BB: They’ve seen the whole spectrum. It depends on what they’re in. They use some different personnel groups. They use a lot of two tight ends and one back, but they do use some three-receivers with [Anthony] Gonzales. They’ve been banged up a little bit at receiver. Harrison has missed a little bit, so that might have limited a little bit of their three-receiver offense. It’s clear they can play pretty much in any grouping. They’ve made plays in short yardage when they’re in their two tight ends and two back groupings. They move the ball and make plays in everything. It doesn’t matter – run, pass, play-action, inside, outside, short, deep, catch-and-run, over the top. We could put a highlight tape up here and find plays in all of those areas. They’re good at everything.

Q: Their defense is very good overall, obviously, but how important in Bob Sanders to their defense?
BB: Oh, he’s important but, again, they play good team defense. They’re very fast, they’re athletic up front. They get a lot of penetration in the running game. They can run, rush the passer. They’re fast. We talked about Washington being fast, but I think they’re faster up front, with [Robert] Mathis and [Raheem] Brock and, of course, [Dwight] Freeney. They get on the edges a lot in the pass rush and in the running game. Other times the linemen can’t really get in front of them, get them covered up and they penetrate up the field and then usually something bad happens after that – the quarterback gets pressured, [the] runner has to cut back into the pursuit. They do a good job. Sanders is outstanding – great range, terrific tackler, a hard-hitting guy who causes a lot of fumbles and turnovers. He gets in on a lot of plays, if the other guys don’t get there first, which a lot of times they do. They’re good. They’re good all the way around. [They have] a lot of team speed. Sanders has quite a bit of it.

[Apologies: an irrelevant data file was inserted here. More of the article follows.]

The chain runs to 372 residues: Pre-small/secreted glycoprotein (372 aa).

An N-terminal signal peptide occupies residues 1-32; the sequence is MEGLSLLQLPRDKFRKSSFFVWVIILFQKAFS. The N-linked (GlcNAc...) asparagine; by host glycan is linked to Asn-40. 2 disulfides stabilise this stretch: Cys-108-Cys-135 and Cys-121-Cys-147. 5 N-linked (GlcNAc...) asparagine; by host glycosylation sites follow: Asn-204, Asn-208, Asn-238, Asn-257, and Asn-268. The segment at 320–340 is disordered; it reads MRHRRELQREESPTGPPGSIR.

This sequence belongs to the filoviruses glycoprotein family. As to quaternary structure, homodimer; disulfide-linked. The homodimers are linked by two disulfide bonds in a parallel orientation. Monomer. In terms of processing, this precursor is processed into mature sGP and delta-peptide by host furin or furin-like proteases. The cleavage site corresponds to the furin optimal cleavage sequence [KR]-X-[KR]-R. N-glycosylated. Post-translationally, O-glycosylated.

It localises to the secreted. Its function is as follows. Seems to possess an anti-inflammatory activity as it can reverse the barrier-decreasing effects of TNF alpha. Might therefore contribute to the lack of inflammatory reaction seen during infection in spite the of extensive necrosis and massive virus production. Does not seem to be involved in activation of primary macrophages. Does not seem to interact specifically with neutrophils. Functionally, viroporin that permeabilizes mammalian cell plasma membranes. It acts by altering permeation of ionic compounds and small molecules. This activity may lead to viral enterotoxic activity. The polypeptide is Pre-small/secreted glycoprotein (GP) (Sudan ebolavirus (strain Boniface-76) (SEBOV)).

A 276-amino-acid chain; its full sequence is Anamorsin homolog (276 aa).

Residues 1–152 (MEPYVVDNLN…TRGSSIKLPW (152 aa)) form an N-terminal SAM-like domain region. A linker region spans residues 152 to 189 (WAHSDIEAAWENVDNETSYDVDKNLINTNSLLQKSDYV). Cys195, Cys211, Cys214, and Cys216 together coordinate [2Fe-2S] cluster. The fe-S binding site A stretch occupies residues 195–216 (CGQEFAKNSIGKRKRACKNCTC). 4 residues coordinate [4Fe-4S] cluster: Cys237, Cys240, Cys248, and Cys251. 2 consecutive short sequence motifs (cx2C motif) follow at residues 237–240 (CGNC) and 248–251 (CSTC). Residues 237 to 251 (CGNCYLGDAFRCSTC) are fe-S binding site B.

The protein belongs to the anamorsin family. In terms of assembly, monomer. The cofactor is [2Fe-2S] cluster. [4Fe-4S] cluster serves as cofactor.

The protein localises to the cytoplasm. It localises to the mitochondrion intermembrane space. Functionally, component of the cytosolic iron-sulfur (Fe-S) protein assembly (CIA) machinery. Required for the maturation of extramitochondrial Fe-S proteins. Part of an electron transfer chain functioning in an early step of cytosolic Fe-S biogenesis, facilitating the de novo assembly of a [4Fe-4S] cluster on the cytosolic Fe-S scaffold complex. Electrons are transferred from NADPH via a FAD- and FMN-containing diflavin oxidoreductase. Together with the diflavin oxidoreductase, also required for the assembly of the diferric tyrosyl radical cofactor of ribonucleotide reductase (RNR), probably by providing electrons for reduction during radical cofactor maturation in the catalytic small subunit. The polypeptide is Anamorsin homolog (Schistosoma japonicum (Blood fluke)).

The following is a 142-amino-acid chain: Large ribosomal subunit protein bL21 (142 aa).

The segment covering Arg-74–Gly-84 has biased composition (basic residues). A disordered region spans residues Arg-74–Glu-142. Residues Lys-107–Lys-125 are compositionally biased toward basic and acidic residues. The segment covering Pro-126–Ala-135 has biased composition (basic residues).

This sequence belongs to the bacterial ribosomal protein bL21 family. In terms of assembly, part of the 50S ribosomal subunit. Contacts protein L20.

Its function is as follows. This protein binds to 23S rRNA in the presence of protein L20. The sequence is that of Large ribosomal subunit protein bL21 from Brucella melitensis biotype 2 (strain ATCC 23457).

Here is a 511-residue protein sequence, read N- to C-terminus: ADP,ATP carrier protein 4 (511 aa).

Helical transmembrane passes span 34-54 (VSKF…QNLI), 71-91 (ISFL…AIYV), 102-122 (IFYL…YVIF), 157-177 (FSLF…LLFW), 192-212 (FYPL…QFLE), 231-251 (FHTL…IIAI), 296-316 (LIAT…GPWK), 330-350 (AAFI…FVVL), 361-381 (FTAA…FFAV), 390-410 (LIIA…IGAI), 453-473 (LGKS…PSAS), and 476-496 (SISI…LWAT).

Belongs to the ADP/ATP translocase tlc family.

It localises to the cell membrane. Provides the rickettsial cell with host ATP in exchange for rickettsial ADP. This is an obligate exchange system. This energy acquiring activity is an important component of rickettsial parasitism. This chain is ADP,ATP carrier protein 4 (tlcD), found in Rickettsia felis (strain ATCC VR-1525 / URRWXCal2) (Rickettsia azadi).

Q: How do they approach three-receiver sets defensively? Is Tim Jennings the guy who comes in?
BB: When they go to their sub-defense, then Jennings would come in and Marlin Jackson would go in to play the nickel corner.

Q: But Jennings goes outside? And Jackson goes in to the slot?
BB: That’s generally the way they do it, yes.

Q: How have the personnel changes on both teams altered the way you go against them?
BB: I guess we’ll be talking about that on Sunday. They don’t have a lot of changes. Offensively, the two main people that are new are [Tony] Ugoh and Gonzalez. Defensively, they’ve got a couple of changes at linebacker [and] the corners, but fundamentally they play the same. When you watch last year’s tapes and cut-ups with this year’s plays, it’s hard to tell, “this is this year, this is last year.” If you look and say, “OK, there’s Tarik Glenn, OK, there’s Ugoh.” But you watch the plays, you watch the execution. You don’t see [Cato] June in there. You see [Tyjuan] Hagler in there. It’s hard to tell. It really is. It’s hard to tell. The corners, [Kelvin] Haden, Jackson – Jackson played last year, but not as much. He played more in the slot. It’s hard to tell. It really is hard to tell.